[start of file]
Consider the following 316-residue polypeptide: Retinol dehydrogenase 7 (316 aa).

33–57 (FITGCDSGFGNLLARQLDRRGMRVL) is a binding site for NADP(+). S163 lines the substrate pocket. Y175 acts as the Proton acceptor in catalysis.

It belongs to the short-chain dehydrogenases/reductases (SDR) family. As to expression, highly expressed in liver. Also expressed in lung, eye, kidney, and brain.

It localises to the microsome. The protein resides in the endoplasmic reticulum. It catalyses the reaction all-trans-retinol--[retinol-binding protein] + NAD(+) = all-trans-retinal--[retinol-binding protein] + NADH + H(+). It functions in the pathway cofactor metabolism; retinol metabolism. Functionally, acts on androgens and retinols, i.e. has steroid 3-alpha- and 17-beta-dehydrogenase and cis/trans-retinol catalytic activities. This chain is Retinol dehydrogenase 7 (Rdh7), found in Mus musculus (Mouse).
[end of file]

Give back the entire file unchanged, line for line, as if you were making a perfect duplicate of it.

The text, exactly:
Consider the following 316-residue polypeptide: Retinol dehydrogenase 7 (316 aa).

33–57 (FITGCDSGFGNLLARQLDRRGMRVL) is a binding site for NADP(+). S163 lines the substrate pocket. Y175 acts as the Proton acceptor in catalysis.

It belongs to the short-chain dehydrogenases/reductases (SDR) family. As to expression, highly expressed in liver. Also expressed in lung, eye, kidney, and brain.

It localises to the microsome. The protein resides in the endoplasmic reticulum. It catalyses the reaction all-trans-retinol--[retinol-binding protein] + NAD(+) = all-trans-retinal--[retinol-binding protein] + NADH + H(+). It functions in the pathway cofactor metabolism; retinol metabolism. Functionally, acts on androgens and retinols, i.e. has steroid 3-alpha- and 17-beta-dehydrogenase and cis/trans-retinol catalytic activities. This chain is Retinol dehydrogenase 7 (Rdh7), found in Mus musculus (Mouse).